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 O'Neal 'Ready Room' helps students affected by trauma

ALBANY, N.Y. (May 15, 2019) -- Welcome to the Ready Room at Edmund J. O’Neal Middle School of Excellence, an inviting and tranquil place where students who struggle with their behavior can come to take a breath and reset themselves.

 

The space formerly known as room 219 was the school’s in-school suspension room. Now it’s a haven of sorts for students who have experienced life trauma that affects their ability to succeed in school.

 

Data shows that more than half of all U.S. children have experienced some kind of trauma in the form of abuse, neglect, violence, or challenging household circumstances, and 35 percent of children have experienced more than one type of traumatic event, according to the Centers for Disease Control and Prevention (CDC).

 

The Ready Room is an example of the City School District of Albany’s change in its approach to troubled kids. Rather than punish students whose response to trauma is to act up, “trauma-informed” teachers, counselors and others are trained to recognize and respond to trauma-stressed students and guide them through challenging situations.

 

“Trauma-informed care is a completely opposite approach to the use of traditional in-school suspension rooms,” said Victoria Martell, a behavior specialist at O’Neal and the person who transformed the former detention room into a trauma-informed space. (She is pictured in one of the room's calming spaces.)

 

Trauma-informed care helps students learn the tools to cope with extreme situations. It also gives them a sense of their own safety. Students feel understood and supported, which leads to them feeling empowered and better able to regulate their bodies and emotions, Martell said.

 

O’Neal is piloting the program for the last six weeks of school. It serves 10 students who visit the room once or twice at a scheduled time each day.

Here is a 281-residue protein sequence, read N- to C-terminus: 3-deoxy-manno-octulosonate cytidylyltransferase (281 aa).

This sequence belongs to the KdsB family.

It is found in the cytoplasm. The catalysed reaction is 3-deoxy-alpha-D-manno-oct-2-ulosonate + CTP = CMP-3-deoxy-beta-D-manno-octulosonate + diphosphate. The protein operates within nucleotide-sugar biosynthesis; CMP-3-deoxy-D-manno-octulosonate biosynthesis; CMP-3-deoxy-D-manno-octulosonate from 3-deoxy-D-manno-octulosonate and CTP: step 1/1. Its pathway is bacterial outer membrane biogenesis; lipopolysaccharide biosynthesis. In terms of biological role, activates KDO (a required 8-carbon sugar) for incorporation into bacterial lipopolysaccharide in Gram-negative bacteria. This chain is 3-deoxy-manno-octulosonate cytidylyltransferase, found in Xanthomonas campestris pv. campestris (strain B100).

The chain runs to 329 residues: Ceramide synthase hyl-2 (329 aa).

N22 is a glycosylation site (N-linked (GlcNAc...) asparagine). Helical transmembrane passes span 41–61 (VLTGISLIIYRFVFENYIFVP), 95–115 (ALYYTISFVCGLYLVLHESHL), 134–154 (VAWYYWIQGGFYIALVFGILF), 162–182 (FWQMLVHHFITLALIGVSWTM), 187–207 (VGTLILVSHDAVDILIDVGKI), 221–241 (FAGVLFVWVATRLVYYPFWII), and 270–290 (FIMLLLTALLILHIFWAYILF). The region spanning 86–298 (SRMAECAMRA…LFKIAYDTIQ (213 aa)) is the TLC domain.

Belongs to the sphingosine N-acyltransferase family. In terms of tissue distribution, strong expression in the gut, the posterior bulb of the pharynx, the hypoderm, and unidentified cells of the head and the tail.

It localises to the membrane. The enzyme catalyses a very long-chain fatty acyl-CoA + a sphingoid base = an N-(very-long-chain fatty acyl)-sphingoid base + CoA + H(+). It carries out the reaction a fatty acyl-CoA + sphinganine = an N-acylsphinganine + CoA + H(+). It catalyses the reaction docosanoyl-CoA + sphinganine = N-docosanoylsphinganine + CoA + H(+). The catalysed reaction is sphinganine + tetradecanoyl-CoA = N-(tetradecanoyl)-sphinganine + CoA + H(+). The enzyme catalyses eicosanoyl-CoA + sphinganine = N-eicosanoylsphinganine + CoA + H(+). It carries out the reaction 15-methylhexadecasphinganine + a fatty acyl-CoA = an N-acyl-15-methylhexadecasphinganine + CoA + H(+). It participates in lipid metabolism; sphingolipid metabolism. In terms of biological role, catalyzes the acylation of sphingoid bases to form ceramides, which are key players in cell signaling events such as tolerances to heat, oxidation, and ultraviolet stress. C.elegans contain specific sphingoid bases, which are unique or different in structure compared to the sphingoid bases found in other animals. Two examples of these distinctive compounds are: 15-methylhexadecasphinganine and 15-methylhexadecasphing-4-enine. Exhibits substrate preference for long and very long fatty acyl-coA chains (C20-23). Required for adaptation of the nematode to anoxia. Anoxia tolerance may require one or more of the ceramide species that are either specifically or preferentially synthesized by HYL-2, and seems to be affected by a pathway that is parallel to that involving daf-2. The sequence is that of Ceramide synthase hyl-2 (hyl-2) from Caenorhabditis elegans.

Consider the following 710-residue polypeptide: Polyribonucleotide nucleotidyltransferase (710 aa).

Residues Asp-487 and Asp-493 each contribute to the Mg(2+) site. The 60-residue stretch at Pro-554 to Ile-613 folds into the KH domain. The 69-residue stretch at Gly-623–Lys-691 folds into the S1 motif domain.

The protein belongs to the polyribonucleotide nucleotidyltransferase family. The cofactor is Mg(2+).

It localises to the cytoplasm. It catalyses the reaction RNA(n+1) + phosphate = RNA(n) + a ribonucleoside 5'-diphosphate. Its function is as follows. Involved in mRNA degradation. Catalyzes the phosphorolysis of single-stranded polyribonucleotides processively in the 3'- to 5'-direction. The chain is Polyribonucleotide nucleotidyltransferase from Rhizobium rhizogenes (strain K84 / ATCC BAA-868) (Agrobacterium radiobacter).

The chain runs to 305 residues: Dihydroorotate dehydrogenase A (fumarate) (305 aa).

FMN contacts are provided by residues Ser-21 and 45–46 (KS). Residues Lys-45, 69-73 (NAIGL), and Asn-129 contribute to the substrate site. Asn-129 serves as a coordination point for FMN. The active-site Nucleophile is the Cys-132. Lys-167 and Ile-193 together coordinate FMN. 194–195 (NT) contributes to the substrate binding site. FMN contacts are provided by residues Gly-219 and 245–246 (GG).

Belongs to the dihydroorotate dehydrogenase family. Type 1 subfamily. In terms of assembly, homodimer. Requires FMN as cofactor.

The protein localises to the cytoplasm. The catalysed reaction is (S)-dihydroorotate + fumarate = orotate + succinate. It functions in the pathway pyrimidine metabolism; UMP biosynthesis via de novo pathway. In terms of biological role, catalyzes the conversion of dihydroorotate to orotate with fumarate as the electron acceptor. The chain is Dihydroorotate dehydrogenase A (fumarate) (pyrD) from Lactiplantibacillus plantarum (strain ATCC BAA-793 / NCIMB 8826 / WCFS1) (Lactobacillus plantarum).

Being trauma-informed takes a shift in mindset, said Brianna Olsen, a trauma-informed trainer for the school district’s Office of Pupil Personnel Services.

 

“The shift from ‘what is wrong with you’ to ‘what happened to you’ is critical,” Olsen said. “Trainings help staff understand how trauma affects brain development and how students with trauma may present in their educational setting,”

 

So how do you determine which behavior is a result of trauma and which is a result of bad choices?

 

“There really isn’t a way to determine if challenging behaviors are impacted by trauma exposure since we don’t always have that information, so we cautiously approach all students with trauma-informed practices,” Olsen said.

 

Every school in the district has at least one person certified in trauma-informed practices who also can train other staff members. The district has devoted additional trauma-informed resources to O’Neal, Schuyler Achievement Academy and Tony Clement Center for Education, as well.

 

In the meantime, Victoria Martell’s Ready Room is ready for the 10 struggling students. Starting in September, it will be open to all.

 

The mission of the City School District of Albany is to educate and prepare all students for college and career, citizenship and life, in partnership with our diverse community. The district serves approximately 9,300 students in 18 elementary, middle and high schools. In addition to neighborhood schools, the district includes several magnet schools and programs, as well as other innovative academic opportunities for students, including four themed academies at Albany High School.

         
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